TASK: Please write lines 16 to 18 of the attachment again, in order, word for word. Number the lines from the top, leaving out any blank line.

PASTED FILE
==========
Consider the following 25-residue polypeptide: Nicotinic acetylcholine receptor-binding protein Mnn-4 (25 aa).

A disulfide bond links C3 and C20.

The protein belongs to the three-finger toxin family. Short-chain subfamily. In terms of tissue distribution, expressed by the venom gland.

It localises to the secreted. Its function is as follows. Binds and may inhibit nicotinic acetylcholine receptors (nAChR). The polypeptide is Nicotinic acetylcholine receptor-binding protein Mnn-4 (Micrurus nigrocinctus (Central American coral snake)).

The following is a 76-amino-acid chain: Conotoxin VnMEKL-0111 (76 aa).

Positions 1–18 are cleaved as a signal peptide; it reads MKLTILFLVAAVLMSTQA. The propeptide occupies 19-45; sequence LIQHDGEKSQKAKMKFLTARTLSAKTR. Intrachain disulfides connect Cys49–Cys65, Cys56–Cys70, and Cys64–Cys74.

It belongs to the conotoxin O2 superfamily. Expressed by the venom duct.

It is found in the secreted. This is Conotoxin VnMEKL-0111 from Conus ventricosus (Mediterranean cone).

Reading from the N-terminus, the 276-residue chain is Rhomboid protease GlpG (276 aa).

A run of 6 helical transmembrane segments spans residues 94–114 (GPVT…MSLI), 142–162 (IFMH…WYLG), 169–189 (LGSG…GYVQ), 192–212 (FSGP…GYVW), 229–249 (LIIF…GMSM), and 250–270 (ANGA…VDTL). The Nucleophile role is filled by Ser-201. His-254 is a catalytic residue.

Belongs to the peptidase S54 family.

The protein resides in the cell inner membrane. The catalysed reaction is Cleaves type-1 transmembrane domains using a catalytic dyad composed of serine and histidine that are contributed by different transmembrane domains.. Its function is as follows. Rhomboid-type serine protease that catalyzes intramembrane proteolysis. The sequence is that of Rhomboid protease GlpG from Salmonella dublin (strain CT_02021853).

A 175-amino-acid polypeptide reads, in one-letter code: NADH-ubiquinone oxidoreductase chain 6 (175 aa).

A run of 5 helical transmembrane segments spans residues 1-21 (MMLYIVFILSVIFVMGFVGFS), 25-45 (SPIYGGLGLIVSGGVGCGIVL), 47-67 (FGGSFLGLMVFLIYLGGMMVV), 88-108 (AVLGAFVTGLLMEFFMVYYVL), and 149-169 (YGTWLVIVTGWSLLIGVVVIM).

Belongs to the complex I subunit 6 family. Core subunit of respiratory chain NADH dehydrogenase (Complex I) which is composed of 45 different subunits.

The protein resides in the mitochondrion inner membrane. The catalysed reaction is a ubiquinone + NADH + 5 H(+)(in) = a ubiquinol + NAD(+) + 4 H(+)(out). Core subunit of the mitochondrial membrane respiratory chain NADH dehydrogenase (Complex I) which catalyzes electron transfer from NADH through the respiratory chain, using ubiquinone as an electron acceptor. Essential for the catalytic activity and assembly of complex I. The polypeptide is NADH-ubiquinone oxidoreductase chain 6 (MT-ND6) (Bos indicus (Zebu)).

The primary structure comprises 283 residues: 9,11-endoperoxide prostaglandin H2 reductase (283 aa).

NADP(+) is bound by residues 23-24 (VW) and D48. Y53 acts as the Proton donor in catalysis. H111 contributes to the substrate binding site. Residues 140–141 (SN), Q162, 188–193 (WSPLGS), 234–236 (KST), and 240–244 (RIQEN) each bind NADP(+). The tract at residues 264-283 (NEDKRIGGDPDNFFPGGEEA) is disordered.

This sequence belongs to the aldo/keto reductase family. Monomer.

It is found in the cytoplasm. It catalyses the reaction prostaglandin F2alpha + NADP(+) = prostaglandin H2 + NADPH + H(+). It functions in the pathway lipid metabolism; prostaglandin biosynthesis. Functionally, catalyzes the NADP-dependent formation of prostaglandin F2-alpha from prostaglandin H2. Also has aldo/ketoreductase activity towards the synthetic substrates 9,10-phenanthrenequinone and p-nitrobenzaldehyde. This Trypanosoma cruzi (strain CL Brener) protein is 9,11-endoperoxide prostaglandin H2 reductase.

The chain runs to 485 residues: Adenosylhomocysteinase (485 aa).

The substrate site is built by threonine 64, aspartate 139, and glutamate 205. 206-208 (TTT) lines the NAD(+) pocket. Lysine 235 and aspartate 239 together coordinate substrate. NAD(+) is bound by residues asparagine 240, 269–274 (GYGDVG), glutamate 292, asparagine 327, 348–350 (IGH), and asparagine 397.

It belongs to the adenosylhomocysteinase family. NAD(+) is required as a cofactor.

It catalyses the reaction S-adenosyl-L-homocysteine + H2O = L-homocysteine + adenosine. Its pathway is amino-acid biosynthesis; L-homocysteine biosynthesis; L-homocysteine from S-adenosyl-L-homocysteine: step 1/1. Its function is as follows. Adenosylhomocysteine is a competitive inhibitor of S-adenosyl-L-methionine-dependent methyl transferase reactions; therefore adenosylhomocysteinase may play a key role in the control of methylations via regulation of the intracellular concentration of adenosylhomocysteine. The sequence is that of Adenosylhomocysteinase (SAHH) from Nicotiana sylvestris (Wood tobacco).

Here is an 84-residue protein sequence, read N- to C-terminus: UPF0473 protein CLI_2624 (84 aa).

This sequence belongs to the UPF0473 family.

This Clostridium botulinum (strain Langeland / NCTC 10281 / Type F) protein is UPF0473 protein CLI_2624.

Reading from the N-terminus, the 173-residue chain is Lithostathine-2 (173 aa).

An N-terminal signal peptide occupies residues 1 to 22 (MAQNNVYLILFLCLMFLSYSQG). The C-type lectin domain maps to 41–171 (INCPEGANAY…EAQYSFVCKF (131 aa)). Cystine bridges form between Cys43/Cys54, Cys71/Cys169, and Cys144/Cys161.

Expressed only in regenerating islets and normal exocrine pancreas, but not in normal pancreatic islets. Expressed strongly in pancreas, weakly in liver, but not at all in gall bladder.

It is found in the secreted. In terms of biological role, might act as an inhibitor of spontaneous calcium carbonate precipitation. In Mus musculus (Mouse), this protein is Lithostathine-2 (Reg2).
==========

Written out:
The protein resides in the mitochondrion inner membrane. The catalysed reaction is a ubiquinone + NADH + 5 H(+)(in) = a ubiquinol + NAD(+) + 4 H(+)(out). Core subunit of the mitochondrial membrane respiratory chain NADH dehydrogenase (Complex I) which catalyzes electron transfer from NADH through the respiratory chain, using ubiquinone as an electron acceptor. Essential for the catalytic activity and assembly of complex I. The polypeptide is NADH-ubiquinone oxidoreductase chain 6 (MT-ND6) (Bos indicus (Zebu)).

The primary structure comprises 283 residues: 9,11-endoperoxide prostaglandin H2 reductase (283 aa).

NADP(+) is bound by residues 23-24 (VW) and D48. Y53 acts as the Proton donor in catalysis. H111 contributes to the substrate binding site. Residues 140–141 (SN), Q162, 188–193 (WSPLGS), 234–236 (KST), and 240–244 (RIQEN) each bind NADP(+). The tract at residues 264-283 (NEDKRIGGDPDNFFPGGEEA) is disordered.